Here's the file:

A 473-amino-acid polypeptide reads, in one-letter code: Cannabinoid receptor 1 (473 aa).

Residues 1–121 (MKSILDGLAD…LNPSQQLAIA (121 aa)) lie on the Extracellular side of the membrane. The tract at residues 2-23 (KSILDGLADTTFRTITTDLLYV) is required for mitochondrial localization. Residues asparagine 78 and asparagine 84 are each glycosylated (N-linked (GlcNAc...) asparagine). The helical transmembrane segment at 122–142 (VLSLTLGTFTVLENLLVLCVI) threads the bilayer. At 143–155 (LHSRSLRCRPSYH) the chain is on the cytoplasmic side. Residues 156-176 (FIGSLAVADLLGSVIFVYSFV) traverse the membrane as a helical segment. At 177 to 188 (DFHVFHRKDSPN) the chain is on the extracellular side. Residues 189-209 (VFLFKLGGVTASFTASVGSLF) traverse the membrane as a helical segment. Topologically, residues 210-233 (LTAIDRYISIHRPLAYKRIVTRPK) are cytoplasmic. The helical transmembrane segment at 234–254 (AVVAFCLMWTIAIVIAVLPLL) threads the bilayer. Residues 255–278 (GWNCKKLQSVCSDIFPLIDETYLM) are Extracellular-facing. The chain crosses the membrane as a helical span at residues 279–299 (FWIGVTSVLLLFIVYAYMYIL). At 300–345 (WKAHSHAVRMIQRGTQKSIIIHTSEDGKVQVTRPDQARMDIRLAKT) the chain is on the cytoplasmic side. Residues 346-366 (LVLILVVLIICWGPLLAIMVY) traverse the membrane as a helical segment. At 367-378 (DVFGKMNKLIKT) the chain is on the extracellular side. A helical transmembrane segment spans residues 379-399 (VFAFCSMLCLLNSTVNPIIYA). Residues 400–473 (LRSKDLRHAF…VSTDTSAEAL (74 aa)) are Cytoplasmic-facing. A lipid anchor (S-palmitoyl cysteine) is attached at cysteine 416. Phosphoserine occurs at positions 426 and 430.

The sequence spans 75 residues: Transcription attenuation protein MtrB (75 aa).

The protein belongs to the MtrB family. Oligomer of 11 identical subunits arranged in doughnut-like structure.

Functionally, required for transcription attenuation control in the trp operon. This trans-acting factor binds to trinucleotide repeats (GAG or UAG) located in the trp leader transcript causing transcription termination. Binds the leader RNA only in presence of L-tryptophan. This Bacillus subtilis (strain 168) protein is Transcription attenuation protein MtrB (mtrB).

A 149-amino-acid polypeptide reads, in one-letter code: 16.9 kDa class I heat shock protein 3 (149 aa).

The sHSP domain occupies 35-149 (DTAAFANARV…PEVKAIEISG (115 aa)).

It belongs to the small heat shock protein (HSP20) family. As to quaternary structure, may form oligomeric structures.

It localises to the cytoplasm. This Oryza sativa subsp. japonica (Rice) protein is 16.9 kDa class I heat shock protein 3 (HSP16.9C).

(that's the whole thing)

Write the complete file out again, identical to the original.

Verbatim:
A 473-amino-acid polypeptide reads, in one-letter code: Cannabinoid receptor 1 (473 aa).

Residues 1–121 (MKSILDGLAD…LNPSQQLAIA (121 aa)) lie on the Extracellular side of the membrane. The tract at residues 2-23 (KSILDGLADTTFRTITTDLLYV) is required for mitochondrial localization. Residues asparagine 78 and asparagine 84 are each glycosylated (N-linked (GlcNAc...) asparagine). The helical transmembrane segment at 122–142 (VLSLTLGTFTVLENLLVLCVI) threads the bilayer. At 143–155 (LHSRSLRCRPSYH) the chain is on the cytoplasmic side. Residues 156-176 (FIGSLAVADLLGSVIFVYSFV) traverse the membrane as a helical segment. At 177 to 188 (DFHVFHRKDSPN) the chain is on the extracellular side. Residues 189-209 (VFLFKLGGVTASFTASVGSLF) traverse the membrane as a helical segment. Topologically, residues 210-233 (LTAIDRYISIHRPLAYKRIVTRPK) are cytoplasmic. The helical transmembrane segment at 234–254 (AVVAFCLMWTIAIVIAVLPLL) threads the bilayer. Residues 255–278 (GWNCKKLQSVCSDIFPLIDETYLM) are Extracellular-facing. The chain crosses the membrane as a helical span at residues 279–299 (FWIGVTSVLLLFIVYAYMYIL). At 300–345 (WKAHSHAVRMIQRGTQKSIIIHTSEDGKVQVTRPDQARMDIRLAKT) the chain is on the cytoplasmic side. Residues 346-366 (LVLILVVLIICWGPLLAIMVY) traverse the membrane as a helical segment. At 367-378 (DVFGKMNKLIKT) the chain is on the extracellular side. A helical transmembrane segment spans residues 379-399 (VFAFCSMLCLLNSTVNPIIYA). Residues 400–473 (LRSKDLRHAF…VSTDTSAEAL (74 aa)) are Cytoplasmic-facing. A lipid anchor (S-palmitoyl cysteine) is attached at cysteine 416. Phosphoserine occurs at positions 426 and 430.

The sequence spans 75 residues: Transcription attenuation protein MtrB (75 aa).

The protein belongs to the MtrB family. Oligomer of 11 identical subunits arranged in doughnut-like structure.

Functionally, required for transcription attenuation control in the trp operon. This trans-acting factor binds to trinucleotide repeats (GAG or UAG) located in the trp leader transcript causing transcription termination. Binds the leader RNA only in presence of L-tryptophan. This Bacillus subtilis (strain 168) protein is Transcription attenuation protein MtrB (mtrB).

A 149-amino-acid polypeptide reads, in one-letter code: 16.9 kDa class I heat shock protein 3 (149 aa).

The sHSP domain occupies 35-149 (DTAAFANARV…PEVKAIEISG (115 aa)).

It belongs to the small heat shock protein (HSP20) family. As to quaternary structure, may form oligomeric structures.

It localises to the cytoplasm. This Oryza sativa subsp. japonica (Rice) protein is 16.9 kDa class I heat shock protein 3 (HSP16.9C).